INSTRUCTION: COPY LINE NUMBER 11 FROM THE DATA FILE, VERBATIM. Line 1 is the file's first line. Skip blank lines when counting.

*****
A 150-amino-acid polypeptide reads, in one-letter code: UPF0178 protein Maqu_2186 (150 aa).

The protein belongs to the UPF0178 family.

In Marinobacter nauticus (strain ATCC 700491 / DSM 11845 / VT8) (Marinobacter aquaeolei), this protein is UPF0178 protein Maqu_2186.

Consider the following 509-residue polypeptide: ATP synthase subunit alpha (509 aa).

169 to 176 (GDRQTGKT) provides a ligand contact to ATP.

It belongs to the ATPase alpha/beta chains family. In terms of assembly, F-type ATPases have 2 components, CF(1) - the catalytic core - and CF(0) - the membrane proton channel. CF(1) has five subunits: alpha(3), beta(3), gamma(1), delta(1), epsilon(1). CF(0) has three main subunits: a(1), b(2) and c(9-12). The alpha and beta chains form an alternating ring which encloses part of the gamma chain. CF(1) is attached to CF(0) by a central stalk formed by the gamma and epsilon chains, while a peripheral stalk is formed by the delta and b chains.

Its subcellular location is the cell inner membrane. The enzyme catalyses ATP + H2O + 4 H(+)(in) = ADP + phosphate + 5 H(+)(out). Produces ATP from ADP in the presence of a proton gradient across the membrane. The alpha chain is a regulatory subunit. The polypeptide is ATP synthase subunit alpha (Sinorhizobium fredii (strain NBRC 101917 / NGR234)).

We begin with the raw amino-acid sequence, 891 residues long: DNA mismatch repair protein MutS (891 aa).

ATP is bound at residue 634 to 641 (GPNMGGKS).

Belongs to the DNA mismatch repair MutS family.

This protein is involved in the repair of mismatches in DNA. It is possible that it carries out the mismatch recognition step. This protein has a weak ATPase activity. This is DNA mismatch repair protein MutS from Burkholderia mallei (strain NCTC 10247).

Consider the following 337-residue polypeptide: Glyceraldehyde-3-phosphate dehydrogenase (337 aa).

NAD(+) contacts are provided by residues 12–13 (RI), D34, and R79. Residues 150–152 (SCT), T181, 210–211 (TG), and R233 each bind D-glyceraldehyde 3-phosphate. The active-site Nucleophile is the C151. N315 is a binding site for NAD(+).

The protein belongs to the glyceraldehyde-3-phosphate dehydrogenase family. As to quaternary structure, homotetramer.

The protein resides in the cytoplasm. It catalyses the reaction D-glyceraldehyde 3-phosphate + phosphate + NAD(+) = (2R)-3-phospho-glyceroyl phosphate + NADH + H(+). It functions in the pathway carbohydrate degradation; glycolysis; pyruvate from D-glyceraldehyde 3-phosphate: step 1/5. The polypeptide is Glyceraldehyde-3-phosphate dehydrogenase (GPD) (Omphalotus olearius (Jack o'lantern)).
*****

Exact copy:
This protein is involved in the repair of mismatches in DNA. It is possible that it carries out the mismatch recognition step. This protein has a weak ATPase activity. This is DNA mismatch repair protein MutS from Burkholderia mallei (strain NCTC 10247).